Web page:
Approximately 10 research projects aimed at reducing barriers that prevent people with disabilities from full participation in mathematics and science education will be on display Tuesday, October 20, at the National Science Foundation's Exhibit Center in Arlington, Va. The researchers responsible for these projects all funded by NSF's Program for Persons with Disabilities will discuss and demonstrate their state-of-the-art technology.
Examples of these ongoing research projects include:
- CD-ROM Accessibility Project at WGBH Television's National Center for Accessible Media
- Accessible multimedia calculus program from the City University of New York
- Audio and tactile presentation of higher level mathematics from Oregon State University
- Converting visual images into meaningful tactile graphics by University of Delaware researchers
- Development by Automated Functions, Inc., of a stand-alone graphing calculator for blind students
- Audiotactile chemistry course for the visually impaired from Purdue University
- Production of tangible three-dimensional scientific models by Arizona State University scientists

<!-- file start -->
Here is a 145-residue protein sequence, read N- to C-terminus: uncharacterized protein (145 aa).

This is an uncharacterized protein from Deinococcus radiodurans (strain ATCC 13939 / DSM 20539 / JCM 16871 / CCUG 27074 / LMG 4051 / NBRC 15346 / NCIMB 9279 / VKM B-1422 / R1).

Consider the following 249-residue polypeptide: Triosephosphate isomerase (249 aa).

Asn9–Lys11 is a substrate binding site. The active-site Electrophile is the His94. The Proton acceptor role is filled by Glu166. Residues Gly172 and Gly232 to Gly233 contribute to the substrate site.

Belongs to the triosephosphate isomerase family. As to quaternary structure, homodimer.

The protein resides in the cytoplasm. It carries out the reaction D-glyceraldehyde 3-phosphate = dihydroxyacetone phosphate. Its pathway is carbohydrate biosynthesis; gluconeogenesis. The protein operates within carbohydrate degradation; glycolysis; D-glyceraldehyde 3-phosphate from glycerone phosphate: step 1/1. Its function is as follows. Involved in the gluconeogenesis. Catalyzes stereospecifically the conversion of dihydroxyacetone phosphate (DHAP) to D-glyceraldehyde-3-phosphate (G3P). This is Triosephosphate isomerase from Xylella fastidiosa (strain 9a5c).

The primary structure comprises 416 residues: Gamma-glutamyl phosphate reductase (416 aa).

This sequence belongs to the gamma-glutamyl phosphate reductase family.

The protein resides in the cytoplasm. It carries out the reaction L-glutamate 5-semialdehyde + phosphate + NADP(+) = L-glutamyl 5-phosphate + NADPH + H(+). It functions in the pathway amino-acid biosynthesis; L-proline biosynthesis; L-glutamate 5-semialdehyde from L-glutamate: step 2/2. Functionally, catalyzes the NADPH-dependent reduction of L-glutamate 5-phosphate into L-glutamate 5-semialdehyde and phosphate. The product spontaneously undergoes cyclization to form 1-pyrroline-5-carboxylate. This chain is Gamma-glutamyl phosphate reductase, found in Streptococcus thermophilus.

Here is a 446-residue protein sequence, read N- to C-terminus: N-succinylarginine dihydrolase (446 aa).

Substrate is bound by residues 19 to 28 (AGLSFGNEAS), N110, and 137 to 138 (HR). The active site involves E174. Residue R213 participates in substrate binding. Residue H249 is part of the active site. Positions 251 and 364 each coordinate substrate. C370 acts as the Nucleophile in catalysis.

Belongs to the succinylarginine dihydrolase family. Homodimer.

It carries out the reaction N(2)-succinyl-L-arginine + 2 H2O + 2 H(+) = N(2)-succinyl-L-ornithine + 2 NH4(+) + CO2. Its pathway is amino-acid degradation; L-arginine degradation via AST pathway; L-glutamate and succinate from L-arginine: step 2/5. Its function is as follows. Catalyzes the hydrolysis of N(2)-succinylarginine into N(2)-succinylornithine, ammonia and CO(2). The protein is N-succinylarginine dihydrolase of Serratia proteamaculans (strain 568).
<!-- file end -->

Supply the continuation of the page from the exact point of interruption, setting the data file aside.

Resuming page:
- Simultaneous display of digital audio and text from a CD ROM-based book from Recording for the Blind & Dyslexic
Larry Scadden, Program Director
National Science Foundation, Program for
Persons With Disabilities
Projects and technology designed to facilitate the participation of people with disabilities in science, mathematics and technology education.
National Science Foundation, Exhibit Center
4201 Wilson Blvd., 1st Floor (North)
Arlington, VA (Located between Ballston Metro subway station and Ballston Commons Mall)
Tuesday, October 20, 1998
2:00 p.m. to 4:00 p.m.
For more information, contact:
K. Lee Herring, (703) email@example.com
B-roll will be available; contact Dena Headlee (pager: 1-888-937-5249)